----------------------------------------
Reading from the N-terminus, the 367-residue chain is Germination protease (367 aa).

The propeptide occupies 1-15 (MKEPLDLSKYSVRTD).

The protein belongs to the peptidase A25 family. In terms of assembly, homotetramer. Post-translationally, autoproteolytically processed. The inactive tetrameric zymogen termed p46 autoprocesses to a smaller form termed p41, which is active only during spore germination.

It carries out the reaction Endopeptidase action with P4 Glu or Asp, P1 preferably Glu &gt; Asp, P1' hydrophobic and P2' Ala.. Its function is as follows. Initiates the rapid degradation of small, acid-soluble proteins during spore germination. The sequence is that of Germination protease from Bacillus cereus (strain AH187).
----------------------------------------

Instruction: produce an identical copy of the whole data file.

Reading from the N-terminus, the 367-residue chain is Germination protease (367 aa).

The propeptide occupies 1-15 (MKEPLDLSKYSVRTD).

The protein belongs to the peptidase A25 family. In terms of assembly, homotetramer. Post-translationally, autoproteolytically processed. The inactive tetrameric zymogen termed p46 autoprocesses to a smaller form termed p41, which is active only during spore germination.

It carries out the reaction Endopeptidase action with P4 Glu or Asp, P1 preferably Glu &gt; Asp, P1' hydrophobic and P2' Ala.. Its function is as follows. Initiates the rapid degradation of small, acid-soluble proteins during spore germination. The sequence is that of Germination protease from Bacillus cereus (strain AH187).